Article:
I love villians. They’re fun to watch and they’re fun to write. Instead of being stuck within the constraints of what a sane person would do and say, you can really go outside the box. But there was one thing that I noticed about most of them. Most of them either had absolutely no moral code, and/or they were just totally insane. I hadn’t ever written a villian of my own until I started writing The Cain Chronicles. Honestly, I’ve always been a sucker for the misunderstood. Take Pitch Black, for instance. The first moment I saw the anti-hero, Riddick, I was hooked. Then when I found out they were doing a second movie that went more into his mind and why he’s the way he is, I practically jumped off my chair. I’m not sure, but I’m pretty sure I saw The Chronicles of Riddick opening weekend. Likewise, growing up I always wondered about Cain. What were his motives? Why did he kill his brother? I always wondered, just a little bit, if he’d been misunderstood in some way. Of course, this thought came from the same mind that had me praying, at eleven years old, to God, asking Him if he would tell Satan that, even though he was bad, I still loved him because he was my brother. Yeah, I was in a lot of trouble for that prayer. I think my mom thought I would grow up to be a devil worshiper.
I went into The Mark of Cain hoping to show the story from Cain’s perspective. I wanted people to wonder if they really knew the truth of the oldest story of all. I wanted people to feel for him. So I made my own anti-hero in him. I thought it would be really hard, but it wasn’t. He came through my fingers as though he really existed. He came out, in my opinion, pretty well-rounded. Though I got to play with him at his most evil in a flashback of him as Vlad the Impaler (the Romanian prince who was the basis of the story for Dracula), I also got to play with him in his most vulnerable moments. In the moments that made him the way he was. Yes, he might be completely evil at times, but even at his worst he still had his own moral code. And that was the funnest thing of all. Most villians have none. They kill and they don’t care. But Cain DOES. He DID. And that was more interesting to me than a good old-fashioned villian who doesn’t have any moral compass.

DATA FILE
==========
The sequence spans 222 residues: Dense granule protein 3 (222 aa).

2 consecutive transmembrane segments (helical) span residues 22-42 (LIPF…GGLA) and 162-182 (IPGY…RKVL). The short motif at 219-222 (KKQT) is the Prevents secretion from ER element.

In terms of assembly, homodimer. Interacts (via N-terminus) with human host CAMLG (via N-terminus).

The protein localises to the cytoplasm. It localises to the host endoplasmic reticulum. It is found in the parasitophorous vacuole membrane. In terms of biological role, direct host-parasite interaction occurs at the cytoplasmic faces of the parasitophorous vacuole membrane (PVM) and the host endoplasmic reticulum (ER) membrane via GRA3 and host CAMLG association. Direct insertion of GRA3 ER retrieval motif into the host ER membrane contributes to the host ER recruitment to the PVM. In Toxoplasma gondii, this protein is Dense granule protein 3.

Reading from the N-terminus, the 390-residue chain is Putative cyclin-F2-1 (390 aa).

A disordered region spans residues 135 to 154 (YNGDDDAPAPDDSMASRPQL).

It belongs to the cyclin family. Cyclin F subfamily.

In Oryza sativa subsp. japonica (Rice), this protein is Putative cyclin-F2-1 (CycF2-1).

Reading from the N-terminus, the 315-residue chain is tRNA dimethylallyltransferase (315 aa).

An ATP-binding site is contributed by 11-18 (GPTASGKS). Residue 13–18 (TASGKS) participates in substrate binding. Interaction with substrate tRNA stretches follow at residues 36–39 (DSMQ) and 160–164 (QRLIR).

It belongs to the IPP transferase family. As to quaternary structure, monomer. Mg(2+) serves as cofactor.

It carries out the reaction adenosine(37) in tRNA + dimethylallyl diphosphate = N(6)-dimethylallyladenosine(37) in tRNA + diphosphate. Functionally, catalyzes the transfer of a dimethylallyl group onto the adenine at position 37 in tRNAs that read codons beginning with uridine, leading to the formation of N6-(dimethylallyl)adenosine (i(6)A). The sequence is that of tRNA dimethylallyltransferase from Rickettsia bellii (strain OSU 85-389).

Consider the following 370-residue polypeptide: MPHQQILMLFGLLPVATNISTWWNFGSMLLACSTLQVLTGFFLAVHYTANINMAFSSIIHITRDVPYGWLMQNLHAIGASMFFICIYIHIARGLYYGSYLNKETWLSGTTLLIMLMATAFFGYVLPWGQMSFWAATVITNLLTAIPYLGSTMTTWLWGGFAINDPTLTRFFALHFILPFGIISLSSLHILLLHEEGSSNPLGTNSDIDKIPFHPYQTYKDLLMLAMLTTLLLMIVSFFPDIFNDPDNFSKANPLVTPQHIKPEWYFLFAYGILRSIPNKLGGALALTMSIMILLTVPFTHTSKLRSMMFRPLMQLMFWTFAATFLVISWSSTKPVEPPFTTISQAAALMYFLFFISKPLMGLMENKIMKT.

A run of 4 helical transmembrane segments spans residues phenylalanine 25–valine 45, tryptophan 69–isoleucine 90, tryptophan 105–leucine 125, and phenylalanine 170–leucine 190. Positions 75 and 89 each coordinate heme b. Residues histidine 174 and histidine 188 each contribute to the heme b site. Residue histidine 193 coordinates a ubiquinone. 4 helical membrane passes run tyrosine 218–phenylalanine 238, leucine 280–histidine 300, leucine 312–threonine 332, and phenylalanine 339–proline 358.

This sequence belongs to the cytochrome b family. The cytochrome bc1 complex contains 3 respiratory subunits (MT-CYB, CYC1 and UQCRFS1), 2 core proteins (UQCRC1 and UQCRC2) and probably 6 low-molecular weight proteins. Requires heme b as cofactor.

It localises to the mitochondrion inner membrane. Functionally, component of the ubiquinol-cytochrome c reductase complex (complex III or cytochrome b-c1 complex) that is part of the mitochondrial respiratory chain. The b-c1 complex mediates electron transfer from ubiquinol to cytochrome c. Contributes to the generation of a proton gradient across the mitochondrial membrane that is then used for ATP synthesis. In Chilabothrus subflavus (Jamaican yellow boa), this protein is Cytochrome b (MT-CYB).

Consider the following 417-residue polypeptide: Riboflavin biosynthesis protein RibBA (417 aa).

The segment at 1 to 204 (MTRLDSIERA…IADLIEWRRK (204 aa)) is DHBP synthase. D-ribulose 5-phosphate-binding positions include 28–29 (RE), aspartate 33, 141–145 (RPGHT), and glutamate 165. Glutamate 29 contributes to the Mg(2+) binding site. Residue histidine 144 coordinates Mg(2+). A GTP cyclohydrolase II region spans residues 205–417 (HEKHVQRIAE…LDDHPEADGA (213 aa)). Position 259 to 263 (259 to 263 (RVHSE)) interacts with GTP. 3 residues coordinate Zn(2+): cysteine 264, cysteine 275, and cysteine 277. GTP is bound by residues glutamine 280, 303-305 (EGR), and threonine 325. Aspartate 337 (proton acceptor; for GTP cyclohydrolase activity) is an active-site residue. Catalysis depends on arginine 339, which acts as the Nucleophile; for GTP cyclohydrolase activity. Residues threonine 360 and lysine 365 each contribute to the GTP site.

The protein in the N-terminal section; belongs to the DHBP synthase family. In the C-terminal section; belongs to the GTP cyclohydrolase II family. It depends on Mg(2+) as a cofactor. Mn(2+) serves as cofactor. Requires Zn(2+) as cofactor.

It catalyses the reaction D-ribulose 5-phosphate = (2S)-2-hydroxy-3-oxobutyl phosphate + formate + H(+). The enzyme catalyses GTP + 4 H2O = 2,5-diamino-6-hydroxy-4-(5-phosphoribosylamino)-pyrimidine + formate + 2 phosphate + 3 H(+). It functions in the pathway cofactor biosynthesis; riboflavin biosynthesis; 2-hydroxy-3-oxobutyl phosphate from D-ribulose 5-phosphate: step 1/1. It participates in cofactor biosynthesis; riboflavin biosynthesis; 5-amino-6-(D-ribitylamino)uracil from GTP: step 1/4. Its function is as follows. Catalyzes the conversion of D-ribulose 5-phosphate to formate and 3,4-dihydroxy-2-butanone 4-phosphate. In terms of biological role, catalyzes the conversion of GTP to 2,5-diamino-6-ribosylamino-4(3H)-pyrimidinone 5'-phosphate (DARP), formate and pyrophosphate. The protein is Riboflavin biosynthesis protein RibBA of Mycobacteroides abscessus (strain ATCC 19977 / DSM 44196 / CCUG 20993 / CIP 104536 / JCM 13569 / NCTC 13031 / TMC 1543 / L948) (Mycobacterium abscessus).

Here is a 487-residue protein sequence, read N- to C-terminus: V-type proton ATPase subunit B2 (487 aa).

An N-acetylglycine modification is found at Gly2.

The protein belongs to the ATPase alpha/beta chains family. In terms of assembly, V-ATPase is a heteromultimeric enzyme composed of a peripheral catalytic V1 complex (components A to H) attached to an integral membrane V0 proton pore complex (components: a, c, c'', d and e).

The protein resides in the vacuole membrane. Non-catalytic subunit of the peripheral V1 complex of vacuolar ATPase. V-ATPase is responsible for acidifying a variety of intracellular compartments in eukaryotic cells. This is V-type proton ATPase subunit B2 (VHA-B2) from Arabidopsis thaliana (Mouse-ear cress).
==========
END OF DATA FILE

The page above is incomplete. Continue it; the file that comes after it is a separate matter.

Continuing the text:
I hope people like him as much as I do because he’s definitely the most interesting character I’ve ever written. And, though these other books aren’t published (yet), I have written two other series. Of course, they’re full of “good” people. And yes, I even have a stereotypical villian. But she’s not as fun. Now for the other two series I’m writing right now, they both go back to the anti-hero I oh so love.
- What makes a hero or villian (alexglawe.wordpress.com)
- Vengeance and the Mark of Cain (thewidowsmiteyblog.wordpress.com)
- Main Villian: Ophiosisen Leader (xaviangubora.wordpress.com)
- Was Cain Really All Bad? (adseeley.wordpress.com)
- The fallen protagonist: when good turns bad (belindawilliamsbooks.com)
- The Anti-hero, the One Character Walter White Forgot to Kill (enciteout.com)